The sovereignty of god a different view

The Nature of God's Sovereignty

Mike Clegg

Blaise Pascal, a noted French mathematician and philosopher wrote: God made man in His own image and man returned the compliment.

Man first defines his understanding of free will and then builds a perception of God's sovereignty around it. This method of building a concept of man's will first has produced a false understanding of God's sovereignty. Man has taken this self derived understanding and stated that God can do anything He wants irregardless of others and circumstances. He unconsciously states that man's free will supersedes God's will; or at the opposite end of the idea is God controls every aspect of creation.

(Through this presentation I wish to introduce several true or false concepts to cause a focused thought in each section. It is hoped that this paper will present a response for each proposition as the idea is developed.)

T or F: Either God governs or He is governed. Either God has His way or we have ours. (A. W. Pink)

Sovereignty, although not used in the KJV, is used by religion to define God in one of His attributes. It gets its premise of understanding from a conglomeration of ideas about God that include His power; His past, present, and future knowledge; and His wisdom.

Is the sovereignty of God all about His power, His ability, or His ownership of all that exists? Traditionally, the sovereignty of God characterizes a God who does not leave the running of his creation to chance but exercises dominion over all his creation even to every minute decision of His creatures. It says His sovereignty is absolute, indefeasible, and irresistible regulation of all of creationmen and things, both in heaven and on earth, good and evil, moral and immoralwithout leaving anything to chance, pervades the text of Scripture.

Charles H. Spurgeon, a renowned English preacher in the last half of the 19th century, pinpoints the sovereignty of God that is in the mind of most believers when he says: I believe that every particle of dust that dances in the sunbeam does not move an atom more or less than God wishes. The creeping of an aphid over the rosebud is as much fixed as the march of the devastating pestilence. The (path) of the fall of leaves from a poplar is as fully ordained as the tumbling avalanche.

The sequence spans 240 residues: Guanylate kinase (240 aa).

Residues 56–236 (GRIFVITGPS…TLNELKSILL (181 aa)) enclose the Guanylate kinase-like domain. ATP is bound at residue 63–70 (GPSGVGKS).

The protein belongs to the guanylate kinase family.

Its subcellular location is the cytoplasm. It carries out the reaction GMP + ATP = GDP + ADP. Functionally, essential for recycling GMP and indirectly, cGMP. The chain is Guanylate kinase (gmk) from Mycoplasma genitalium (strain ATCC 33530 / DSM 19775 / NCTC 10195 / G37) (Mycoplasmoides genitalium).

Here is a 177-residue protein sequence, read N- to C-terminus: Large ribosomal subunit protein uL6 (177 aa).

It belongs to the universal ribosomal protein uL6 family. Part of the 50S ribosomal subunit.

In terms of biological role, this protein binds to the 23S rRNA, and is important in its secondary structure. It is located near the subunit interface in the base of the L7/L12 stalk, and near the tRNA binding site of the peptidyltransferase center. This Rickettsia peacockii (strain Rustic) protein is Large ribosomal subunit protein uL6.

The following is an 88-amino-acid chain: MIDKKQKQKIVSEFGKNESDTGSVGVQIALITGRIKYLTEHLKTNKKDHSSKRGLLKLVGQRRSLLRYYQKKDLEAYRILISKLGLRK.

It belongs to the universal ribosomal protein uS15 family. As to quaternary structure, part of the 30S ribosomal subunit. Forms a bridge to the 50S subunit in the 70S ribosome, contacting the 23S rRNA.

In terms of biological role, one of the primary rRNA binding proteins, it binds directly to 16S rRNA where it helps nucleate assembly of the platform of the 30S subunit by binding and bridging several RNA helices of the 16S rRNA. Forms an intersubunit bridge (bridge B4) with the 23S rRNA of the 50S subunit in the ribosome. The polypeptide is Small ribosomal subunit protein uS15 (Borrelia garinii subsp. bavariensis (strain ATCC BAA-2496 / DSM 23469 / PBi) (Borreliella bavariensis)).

One writer, E H Palmer follows the line of thought of A. W. Pink who says God foreordains everything which comes to pass in his statement that God initiates and regulates all things. Palmer adds God is in back of everything. He decides all things to happen that do happen. He has foreordained after the counsel of His will (even) the moving of a finger and the mistake of the typist. To put this thought in our present day vernacular we might add does that include the changing of the stop light, when your computer hibernates, the passing of gas or even sin?

At this juncture we face a vital determination. It is one thing for God in His sovereignty and without diminishing that sovereignty, to give man the power to rebel against Him by opposing His will as this would allow for man's sole responsibility for sin by acting in his freedom to choose. It is something entirely different for God to control everything to such a degree that He must effectively cause man

A picture begins to develop of the world that portrays a God who is the highest power and superior to all others. He is independent of and not limited by an other power. All of these things are true of God but is sovereignty all about power?

Man tends to impart the idea that God can do anything without limit or restraint when discussing the sovereignty of God because of His omnipotence. But because He is all powerful does not mean He exercises all of His power. God being designated all powerful also carries the implication that He is the source of all power.

If I asked are there things God in His sovereignty cannot do, most would respond no, God can do anything and everything. Is that true? Can a sovereign God lie? If he cannot is he truly sovereign?

God's sovereignty is contained in the aspect that God is the possessor of all things. Because of His ownership He then has the right of dominion to rule over all as He is God of all. Inherent in the right as possessor and ruler of all; man's understanding continues in that He possesses the privilege of having His will pervade over all that He created. Does His Omnipotence make Him sovereign?

It is generally held that His will and desires are all-inclusive and never thwarted (Isa 46.11) and nothing takes Him by surprise. The sovereignty of God is not merely that God has the power and right to govern all things, but that He does so always and without exception. Does He?

From where does His sovereignty issue? Is it from His title as an authoritarian God of the Universe? Or from His character as a Father/Creator who defines love? The source of His sovereignty determines its effects on His creation and how those who are under His sovereignty perceive Him. If it issues from His love there can be no harm or fear to us.